not a story, but an essay of sorts to highlight a problem facing Sri Lanka at this very moment


   The subject of non- violence has almost always been rather touchy. This is mainly since one first has to define it, and understand that it refers to something completely different from peace. It also does not refer merely to world wars, but also to acts of destruction on the smallest scale, even on the domestic level.
Every day, despite attempts by politicians and global superpowers, people kill one another, and hurt one another in various ways. The normal, unharmed, ‘lucky’ people can get something to read about, especially on the life and death of the next ‘unlucky’ victim. So, there does not seem to be much work – perhaps even too much work – done by whoever is in charge of the multitude of organizations and charities to solve the problems. It is always last warning after last warning after last warning.  Out of a population of seven billion, only a few can run around behind criminals, terrorists, abusive people and the like, to solve the problems their victims have to face.
Thus, it might be almost impossible to completely stamp out violence.
No matter how much you prayed for it.
 Every religion known to man preaches just a few brief-albeit further elaborated by numerous examples-concepts that apply to humanity and the rest of the world as a whole. These are, being at peace and always tolerating as many people as possible. In fact, peace and non-violence cannot always be achieved in the same way, and they arenot the same thing either. Peace is something that people would say, is achieved after years of misfortune and war, which isnot so far away from the truth. Indeed, peace itself is just an illusion, in that it is never permanent. There’s always someone to ignite something at the end of the day, even if the war which spawned it, was the most wasteful in human history. War is not easy to diffuse entirely.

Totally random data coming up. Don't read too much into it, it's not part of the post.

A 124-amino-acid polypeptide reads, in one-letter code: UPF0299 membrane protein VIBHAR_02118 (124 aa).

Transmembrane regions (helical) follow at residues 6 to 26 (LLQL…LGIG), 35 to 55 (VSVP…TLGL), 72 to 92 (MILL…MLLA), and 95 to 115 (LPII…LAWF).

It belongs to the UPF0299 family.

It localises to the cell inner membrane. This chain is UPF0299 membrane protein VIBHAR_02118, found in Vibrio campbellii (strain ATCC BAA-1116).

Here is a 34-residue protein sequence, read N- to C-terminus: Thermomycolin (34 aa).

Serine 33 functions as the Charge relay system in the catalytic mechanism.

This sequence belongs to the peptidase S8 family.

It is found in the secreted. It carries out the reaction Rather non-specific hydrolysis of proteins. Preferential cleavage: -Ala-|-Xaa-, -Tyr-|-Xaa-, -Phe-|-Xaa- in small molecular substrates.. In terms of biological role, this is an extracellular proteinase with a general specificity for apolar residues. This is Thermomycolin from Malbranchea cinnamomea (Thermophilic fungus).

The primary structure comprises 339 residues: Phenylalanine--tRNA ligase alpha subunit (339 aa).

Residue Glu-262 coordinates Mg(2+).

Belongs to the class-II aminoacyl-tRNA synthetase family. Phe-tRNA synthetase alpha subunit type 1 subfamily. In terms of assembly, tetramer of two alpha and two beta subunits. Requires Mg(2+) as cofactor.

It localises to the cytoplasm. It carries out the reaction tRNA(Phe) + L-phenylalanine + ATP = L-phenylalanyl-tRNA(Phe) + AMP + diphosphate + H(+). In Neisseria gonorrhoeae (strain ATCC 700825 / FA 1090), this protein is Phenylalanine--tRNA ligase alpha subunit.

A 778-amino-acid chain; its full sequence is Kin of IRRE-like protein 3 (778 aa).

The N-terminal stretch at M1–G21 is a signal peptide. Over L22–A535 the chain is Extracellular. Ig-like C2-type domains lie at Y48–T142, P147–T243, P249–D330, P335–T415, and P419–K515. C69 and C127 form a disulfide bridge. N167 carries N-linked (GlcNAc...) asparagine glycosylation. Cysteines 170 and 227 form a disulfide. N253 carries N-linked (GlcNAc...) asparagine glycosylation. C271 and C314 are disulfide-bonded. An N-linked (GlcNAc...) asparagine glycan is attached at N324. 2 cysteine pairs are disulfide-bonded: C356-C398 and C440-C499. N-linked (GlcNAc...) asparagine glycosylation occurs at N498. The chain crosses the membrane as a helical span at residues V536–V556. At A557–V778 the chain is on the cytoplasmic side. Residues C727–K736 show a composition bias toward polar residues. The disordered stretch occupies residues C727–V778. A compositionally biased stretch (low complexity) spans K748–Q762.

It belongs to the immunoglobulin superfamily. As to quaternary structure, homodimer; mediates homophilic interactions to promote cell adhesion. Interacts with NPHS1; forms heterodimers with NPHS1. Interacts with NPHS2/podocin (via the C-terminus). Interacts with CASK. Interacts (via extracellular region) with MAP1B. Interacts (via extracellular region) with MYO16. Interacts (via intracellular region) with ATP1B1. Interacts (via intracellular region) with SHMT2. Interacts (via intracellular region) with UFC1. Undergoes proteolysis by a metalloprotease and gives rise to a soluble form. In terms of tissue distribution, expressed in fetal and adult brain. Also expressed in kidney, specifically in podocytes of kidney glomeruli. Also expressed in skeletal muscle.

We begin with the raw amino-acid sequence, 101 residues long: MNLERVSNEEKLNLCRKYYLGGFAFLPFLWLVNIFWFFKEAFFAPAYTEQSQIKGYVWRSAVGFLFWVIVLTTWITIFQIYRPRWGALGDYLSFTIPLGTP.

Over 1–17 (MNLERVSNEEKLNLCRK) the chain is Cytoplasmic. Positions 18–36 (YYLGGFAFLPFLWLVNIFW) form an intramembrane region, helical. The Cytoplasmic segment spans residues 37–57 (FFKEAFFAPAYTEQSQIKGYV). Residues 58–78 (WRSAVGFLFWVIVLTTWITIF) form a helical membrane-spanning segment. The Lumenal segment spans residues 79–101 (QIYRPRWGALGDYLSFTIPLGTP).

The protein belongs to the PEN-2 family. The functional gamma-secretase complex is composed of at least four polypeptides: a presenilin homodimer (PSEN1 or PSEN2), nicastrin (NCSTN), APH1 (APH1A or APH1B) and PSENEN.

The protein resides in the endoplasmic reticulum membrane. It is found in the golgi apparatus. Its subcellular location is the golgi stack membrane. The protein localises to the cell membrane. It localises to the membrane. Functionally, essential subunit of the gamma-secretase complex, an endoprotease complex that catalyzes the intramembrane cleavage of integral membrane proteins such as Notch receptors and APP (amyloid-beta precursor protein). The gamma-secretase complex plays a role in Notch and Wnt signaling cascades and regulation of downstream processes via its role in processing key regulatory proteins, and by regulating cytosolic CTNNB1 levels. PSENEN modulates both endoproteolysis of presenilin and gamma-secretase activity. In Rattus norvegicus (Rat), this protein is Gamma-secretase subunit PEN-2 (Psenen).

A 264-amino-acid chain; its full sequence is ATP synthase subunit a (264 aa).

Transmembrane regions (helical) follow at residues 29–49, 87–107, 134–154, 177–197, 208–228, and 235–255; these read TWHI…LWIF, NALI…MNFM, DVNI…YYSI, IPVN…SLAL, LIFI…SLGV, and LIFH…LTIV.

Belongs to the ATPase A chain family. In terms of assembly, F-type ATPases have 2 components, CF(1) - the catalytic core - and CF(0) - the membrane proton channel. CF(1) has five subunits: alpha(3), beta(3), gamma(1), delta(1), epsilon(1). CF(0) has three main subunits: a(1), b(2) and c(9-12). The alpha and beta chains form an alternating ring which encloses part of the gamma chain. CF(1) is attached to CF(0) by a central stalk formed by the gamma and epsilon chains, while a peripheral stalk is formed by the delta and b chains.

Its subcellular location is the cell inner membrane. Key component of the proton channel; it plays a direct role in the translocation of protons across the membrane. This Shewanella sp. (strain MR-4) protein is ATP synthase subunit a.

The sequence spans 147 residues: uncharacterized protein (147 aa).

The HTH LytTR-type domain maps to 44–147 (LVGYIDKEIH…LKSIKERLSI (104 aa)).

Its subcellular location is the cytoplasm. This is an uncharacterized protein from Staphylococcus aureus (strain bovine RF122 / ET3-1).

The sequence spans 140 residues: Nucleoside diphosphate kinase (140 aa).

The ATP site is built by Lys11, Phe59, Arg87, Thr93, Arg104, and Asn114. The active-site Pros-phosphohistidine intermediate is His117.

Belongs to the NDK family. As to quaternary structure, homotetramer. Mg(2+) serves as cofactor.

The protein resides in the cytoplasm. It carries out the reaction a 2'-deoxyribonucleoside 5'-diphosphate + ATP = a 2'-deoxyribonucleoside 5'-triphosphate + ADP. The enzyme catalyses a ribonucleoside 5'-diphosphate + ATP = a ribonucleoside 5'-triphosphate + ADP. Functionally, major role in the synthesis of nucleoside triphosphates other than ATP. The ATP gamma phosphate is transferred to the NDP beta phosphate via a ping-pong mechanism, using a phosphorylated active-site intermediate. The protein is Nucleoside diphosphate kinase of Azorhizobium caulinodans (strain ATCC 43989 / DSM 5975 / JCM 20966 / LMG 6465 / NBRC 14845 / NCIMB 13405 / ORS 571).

The media is especially capable of this, given how all the gossip about just about everything gets around at a million miles an hour.
In fact, non-violence itself is refraining from fighting in the first place and just tolerating everyone anyhow, anyway. It is about keeping your hands and guns to yourself. So, the most obvious and pressing question is, “Can the whole population be non-violent all at once?” or is the whole planet just going to be boring without any new murders to catch up on?
    First of all, we must understand that this strange urge to fight, has been in our genes for perhaps over six million years. Primates all around the world, especially chimpanzees, practise behavior that any human might be familiar with, and readily familiar with. These close cousins of ours, with over ninety per cent shared DNA, are not peaceful vegetarians living in absolute harmony in their troops. The newest findings have revealed startling information, especially about their savage and unpredictable personalities. Troops will wage war readily against other troops in their area. As Jane Goodall writes of the chimps of Gombe Stream, the subject of her most famous research projects, that :
During the first ten years of the study I had believed that the Gombe chimpanzees were, for the most part, rather nicer than humans…Then suddenly we found that chimpanzees could be brutal…